forkProcess leaks file descriptors
This is normal behavior as forking a process in POSIX will copy all file descriptors unless they are marked O_CLOEXEC. But in Haskell it's quite difficult to figure out which FDs need to be manually closed.
For example, if a
Handle to a file is opened in the parent process and isn't referenced in the code passed to
forkProcess, its FD will leak. In order to safely fork, a user has to know about all
Handles and other structures that use file descriptors currently active in the program as well as which ones will survive by being referenced in the child process.
A simpler problem is wanting to close most FDs (e.g. perhaps excepting std*) when forking. When you don't know where the file descriptors in the current process are coming from but you want them to be closed, a not uncommon approach is to iterate over all file descriptors and close them all. The
process library does this. This doesn't work for
forkProcess if a Haskell program is built against the threaded runtime because the IO event manager holds on to file descriptors it uses for control. Attempting to iterate over all FDs carelessly causes the IO manager to die when
-threaded is used. As far as I understand, all of these FDs are held by the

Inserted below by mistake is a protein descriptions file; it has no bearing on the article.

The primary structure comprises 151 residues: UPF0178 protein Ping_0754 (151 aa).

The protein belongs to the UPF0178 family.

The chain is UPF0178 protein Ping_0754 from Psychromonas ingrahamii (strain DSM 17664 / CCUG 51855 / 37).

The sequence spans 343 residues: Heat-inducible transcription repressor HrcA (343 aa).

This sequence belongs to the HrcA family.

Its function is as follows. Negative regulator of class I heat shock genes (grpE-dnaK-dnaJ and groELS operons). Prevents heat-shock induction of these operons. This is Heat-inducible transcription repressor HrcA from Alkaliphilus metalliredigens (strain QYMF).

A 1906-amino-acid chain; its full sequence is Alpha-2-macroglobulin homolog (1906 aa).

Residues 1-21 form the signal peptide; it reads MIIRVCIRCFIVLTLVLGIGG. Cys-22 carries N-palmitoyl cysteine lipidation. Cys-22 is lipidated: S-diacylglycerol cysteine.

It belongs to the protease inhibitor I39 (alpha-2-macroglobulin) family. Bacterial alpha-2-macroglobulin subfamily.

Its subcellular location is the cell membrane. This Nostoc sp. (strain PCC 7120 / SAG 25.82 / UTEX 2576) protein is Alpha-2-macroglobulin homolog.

Control structure associated with an
EventManager: https://hackage.haskell.org/package/base-184.108.40.206/docs/src/GHC.Event.Control.html#Control .
base library does not expose these modules so there is no way to figure out what they are from user code.
In one's own application, these issues are tricky but ultimately surmountable as one in principle has the ability to track down every file descriptor being opened. However, when using
forkProcess in a library, one might need a sledgehammer. For example, in the
hdaemonize package it is noted that the library can leak file descriptors as there is no way to deal with this issue: https://hackage.haskell.org/package/hdaemonize-0.5.4/docs/System-Posix-Daemonize.html#v:daemonize
I am writing a library in the same design space as
hdaemonize that I would like to be able to sensibly handle file descriptors. In general the problem looks intractable (for example because arbitrary C libraries could initialize their own internal FDs), but if I could know which file descriptors are being used by the IO Manager, then I could at least provide for the use case where no FDs should be shared between parent and child.
Would it be sensible to expose more of the guts of the IO Manager in
base? Are there other parts of the RTS that use file descriptors that need to be preserved?